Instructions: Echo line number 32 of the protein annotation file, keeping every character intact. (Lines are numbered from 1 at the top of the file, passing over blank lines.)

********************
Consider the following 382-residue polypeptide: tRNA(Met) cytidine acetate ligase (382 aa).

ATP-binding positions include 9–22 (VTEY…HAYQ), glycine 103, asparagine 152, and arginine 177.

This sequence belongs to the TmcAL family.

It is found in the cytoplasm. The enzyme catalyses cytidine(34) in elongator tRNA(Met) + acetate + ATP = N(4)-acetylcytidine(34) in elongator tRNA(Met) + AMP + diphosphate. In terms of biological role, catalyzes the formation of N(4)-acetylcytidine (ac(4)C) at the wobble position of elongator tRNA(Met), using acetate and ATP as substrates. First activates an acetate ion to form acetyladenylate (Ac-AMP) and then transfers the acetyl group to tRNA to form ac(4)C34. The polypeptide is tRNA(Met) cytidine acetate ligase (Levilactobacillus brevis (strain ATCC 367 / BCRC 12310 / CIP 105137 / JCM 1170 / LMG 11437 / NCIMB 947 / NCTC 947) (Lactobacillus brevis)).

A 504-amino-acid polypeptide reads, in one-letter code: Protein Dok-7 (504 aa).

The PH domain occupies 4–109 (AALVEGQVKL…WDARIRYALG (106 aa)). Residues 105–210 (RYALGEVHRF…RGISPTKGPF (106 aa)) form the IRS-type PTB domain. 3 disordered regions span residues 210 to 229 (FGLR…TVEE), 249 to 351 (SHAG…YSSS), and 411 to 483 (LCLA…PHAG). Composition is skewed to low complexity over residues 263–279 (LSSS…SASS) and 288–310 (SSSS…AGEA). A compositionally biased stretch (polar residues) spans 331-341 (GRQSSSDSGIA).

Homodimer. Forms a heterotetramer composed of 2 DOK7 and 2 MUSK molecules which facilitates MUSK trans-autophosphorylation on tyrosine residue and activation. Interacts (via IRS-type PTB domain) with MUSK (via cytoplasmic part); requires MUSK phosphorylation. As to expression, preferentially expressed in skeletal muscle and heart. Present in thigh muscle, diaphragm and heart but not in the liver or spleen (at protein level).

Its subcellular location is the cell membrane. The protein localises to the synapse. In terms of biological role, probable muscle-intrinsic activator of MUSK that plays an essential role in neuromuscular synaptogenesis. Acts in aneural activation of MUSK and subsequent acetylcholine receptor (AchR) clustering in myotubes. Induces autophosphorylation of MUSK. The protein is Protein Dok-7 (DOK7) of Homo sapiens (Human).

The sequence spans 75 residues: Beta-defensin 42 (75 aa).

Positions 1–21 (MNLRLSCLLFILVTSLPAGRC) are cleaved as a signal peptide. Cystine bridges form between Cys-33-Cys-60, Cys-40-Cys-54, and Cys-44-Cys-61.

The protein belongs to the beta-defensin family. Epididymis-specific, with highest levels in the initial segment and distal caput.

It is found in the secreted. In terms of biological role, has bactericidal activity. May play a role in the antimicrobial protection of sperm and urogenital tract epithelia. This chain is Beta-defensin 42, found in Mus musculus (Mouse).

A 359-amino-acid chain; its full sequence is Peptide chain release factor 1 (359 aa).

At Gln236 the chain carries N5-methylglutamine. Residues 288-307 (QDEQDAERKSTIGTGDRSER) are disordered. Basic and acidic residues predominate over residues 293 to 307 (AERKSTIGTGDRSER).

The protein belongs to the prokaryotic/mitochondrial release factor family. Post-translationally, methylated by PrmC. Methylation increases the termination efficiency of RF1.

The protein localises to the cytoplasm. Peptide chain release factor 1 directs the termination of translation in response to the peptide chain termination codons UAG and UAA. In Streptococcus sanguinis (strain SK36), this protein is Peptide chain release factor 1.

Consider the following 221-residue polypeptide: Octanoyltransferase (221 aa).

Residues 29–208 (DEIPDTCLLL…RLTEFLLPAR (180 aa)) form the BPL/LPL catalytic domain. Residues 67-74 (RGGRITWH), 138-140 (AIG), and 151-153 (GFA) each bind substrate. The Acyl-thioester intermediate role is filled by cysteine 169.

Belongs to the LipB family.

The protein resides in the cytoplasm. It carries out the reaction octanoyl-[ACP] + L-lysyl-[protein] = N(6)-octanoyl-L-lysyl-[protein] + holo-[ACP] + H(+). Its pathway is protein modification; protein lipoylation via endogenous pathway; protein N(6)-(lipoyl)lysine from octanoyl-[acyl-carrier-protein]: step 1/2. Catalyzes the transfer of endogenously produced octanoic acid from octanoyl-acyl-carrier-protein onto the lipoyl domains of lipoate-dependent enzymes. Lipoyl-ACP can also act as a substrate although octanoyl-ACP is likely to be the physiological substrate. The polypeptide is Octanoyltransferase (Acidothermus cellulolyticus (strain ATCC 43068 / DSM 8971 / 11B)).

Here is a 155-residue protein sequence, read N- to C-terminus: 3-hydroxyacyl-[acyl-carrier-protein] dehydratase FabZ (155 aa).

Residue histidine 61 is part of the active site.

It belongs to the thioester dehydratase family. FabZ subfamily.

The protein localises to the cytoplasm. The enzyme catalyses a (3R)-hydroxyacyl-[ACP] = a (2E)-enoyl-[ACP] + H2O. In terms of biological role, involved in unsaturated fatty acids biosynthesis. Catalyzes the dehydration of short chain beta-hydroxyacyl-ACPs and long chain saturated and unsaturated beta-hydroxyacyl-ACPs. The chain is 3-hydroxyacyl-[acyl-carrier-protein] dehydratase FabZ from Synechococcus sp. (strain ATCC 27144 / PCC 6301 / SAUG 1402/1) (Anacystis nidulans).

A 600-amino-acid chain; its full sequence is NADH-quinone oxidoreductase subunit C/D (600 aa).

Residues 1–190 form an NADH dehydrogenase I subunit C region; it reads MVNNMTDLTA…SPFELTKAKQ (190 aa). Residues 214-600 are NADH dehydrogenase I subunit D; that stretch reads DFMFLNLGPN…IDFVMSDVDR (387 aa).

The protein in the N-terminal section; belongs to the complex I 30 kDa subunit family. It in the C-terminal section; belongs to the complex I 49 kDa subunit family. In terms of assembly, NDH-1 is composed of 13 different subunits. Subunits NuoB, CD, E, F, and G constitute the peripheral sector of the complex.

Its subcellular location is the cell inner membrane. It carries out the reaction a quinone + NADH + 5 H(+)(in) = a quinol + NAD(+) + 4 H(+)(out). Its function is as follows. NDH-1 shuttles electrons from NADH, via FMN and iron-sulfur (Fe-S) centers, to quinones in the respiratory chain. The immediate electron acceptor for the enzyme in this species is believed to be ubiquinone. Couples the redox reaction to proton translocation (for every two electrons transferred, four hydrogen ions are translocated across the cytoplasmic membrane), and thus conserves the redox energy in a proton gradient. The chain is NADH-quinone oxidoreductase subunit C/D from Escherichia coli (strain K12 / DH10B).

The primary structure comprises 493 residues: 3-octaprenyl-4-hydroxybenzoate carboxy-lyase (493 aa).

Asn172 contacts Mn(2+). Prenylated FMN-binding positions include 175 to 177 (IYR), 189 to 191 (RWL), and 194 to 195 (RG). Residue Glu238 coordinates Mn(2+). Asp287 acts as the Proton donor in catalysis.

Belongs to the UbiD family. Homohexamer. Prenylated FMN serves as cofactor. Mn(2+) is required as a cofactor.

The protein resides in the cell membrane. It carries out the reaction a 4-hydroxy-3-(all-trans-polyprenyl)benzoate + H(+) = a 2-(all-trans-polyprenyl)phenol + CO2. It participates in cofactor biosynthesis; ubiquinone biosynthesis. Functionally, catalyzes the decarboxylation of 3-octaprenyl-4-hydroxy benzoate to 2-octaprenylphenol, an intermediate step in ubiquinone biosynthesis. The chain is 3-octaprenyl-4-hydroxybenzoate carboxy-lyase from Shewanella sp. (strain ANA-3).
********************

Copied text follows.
The protein resides in the cell membrane. It carries out the reaction a 4-hydroxy-3-(all-trans-polyprenyl)benzoate + H(+) = a 2-(all-trans-polyprenyl)phenol + CO2. It participates in cofactor biosynthesis; ubiquinone biosynthesis. Functionally, catalyzes the decarboxylation of 3-octaprenyl-4-hydroxy benzoate to 2-octaprenylphenol, an intermediate step in ubiquinone biosynthesis. The chain is 3-octaprenyl-4-hydroxybenzoate carboxy-lyase from Shewanella sp. (strain ANA-3).